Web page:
My daughter’s secret eating is a minefield. What can I do?

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The teen years are times when many healthy childhood habits can be abandoned and children experiment with eating unhealthily and making unhealthy choices. Photograph: iStock

The teen years are times when many healthy childhood habits can be abandoned and children experiment with eating unhealthily and making unhealthy choices. Photograph: iStock

 

Question: Our daughter, aged 13, moved to secondary school last year. She gets money to get public transport and for the canteen. Now I am finding hidden chocolate wrappers in her room. She wants to give up sports and is not making healthy eating choices, for example, she will eat a minimal breakfast (slice of white toast) or avoid it altogether. We ensure that dinner and snacks are balanced but she is beginning to put on some extra weight.

Naturally this is a minefield topic to raise with a teenage girl and we have always tried to approach it positively. Rather than talking about weight we talk about the importance of healthy choices, referring to the need to avoid long-term health problems such as diabetes (an aunt on her Dad’s side has this problem). We also try to do healthy family activities at weekends such as walking together.

I am concerned about the secret eating and potential lying. We had found wrappers before in her room but she had said it was when she had sleepovers and we believed her but told her that the most important thing was honesty and trust. How should we handle this issue now it has happened again? All advice gratefully received.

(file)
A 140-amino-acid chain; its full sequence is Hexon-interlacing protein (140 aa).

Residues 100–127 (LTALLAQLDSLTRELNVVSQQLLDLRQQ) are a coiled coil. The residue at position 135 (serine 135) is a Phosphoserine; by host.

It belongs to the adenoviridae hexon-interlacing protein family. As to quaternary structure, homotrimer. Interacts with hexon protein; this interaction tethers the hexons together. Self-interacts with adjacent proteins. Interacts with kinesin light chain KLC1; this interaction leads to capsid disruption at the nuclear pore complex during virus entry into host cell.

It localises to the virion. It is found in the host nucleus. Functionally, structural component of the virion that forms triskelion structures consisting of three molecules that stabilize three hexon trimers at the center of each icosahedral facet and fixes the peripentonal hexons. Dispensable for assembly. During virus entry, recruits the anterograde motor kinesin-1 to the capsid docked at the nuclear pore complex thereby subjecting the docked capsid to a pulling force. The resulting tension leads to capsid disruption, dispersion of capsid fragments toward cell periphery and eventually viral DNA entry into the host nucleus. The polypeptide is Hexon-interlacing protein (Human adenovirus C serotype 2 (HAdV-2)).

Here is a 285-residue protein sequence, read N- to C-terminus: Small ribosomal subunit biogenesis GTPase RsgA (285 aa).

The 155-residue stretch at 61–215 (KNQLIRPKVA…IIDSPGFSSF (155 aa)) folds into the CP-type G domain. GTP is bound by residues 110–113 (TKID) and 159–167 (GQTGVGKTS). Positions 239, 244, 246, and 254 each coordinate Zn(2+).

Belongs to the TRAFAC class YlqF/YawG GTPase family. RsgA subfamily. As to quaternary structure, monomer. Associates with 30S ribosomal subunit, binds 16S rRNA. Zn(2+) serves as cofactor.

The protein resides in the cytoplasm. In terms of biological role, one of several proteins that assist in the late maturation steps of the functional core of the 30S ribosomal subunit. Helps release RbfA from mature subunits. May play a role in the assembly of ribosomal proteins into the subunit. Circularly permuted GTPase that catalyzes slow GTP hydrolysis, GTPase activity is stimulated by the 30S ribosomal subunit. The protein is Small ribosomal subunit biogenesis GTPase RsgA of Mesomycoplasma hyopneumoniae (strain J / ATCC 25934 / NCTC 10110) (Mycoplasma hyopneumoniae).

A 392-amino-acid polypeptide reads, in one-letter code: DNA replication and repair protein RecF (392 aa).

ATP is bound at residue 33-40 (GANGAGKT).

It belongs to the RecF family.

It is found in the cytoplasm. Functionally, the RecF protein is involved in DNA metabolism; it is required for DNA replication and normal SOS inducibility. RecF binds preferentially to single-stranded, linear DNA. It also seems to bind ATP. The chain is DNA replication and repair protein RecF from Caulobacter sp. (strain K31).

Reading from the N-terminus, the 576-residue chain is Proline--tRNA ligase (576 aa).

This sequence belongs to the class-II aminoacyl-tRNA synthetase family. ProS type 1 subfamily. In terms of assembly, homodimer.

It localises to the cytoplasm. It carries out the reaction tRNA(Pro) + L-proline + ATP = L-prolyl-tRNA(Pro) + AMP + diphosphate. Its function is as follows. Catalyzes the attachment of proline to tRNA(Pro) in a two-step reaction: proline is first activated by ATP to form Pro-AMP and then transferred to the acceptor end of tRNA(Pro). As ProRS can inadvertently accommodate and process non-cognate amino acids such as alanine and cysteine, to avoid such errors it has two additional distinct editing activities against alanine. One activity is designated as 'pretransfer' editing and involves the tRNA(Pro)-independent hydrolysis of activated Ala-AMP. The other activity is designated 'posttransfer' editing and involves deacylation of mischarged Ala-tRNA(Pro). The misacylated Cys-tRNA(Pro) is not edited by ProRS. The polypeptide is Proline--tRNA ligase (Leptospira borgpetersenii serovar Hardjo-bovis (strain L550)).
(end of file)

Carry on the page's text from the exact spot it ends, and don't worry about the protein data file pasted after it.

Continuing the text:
Answer: As parents it is important that you do what you can to encourage children to develop healthy lifestyle habits. This can become more challenging as children become teenagers when they begin to make their own decisions and may rebel against their parents’ values. However, it is important that you hang in there as a parent and work hard at being a positive influence. The teen years are times when many healthy childhood habits can be abandoned and children experiment with eating unhealthily and making unhealthy choices. In addition, there can be rapid fall off in the involvement in sports particularly for teenage girls (perhaps due to how sports are perceived in their peer group).

As you say in your question, raising these issues with teenagers requires a very tactful delicate approach and you are right that you should not focus on the fact that your daughter is putting on weight. Teenagers are self-conscious enough about their appearance and their bodies and you don’t want to add to their anxiety.

Innocent and well-intentioned comments from their parents can be perceived as deep criticisms so you have to be careful. In addition, you have to be cautious about judging weight gain in a 13-year-old girl, as during these early teen years there can be a normal growth spurt of putting on several pounds in one year. Girls, in particular, gain weight first as a layer of fat over their whole body as they develop their feminine curves. You are right therefore to focus your conversation with your daughter on health and fitness and emphasise the importance of staying healthy, arguing for the physical, mental and social benefits this will bring her.

Dealing with the secret eating

If the problem happens again, return to this conversation and explore solutions with her – “What’s going on for you that you are eating in your room like this and what can we do to sort it out?” Being sympathetic, putting it back to her to sort things out and holding her to account, are all strategies that can help.

Encouraging a healthy lifestyle

Dr John Sharry is a social worker and psychotherapist and co-developer of the Parents Plus programmes. For details of courses on Promoting Positive Self-esteem and Parenting Young Children in Dublin, Kilkenny and Cork, see solutiontalk.ie for details

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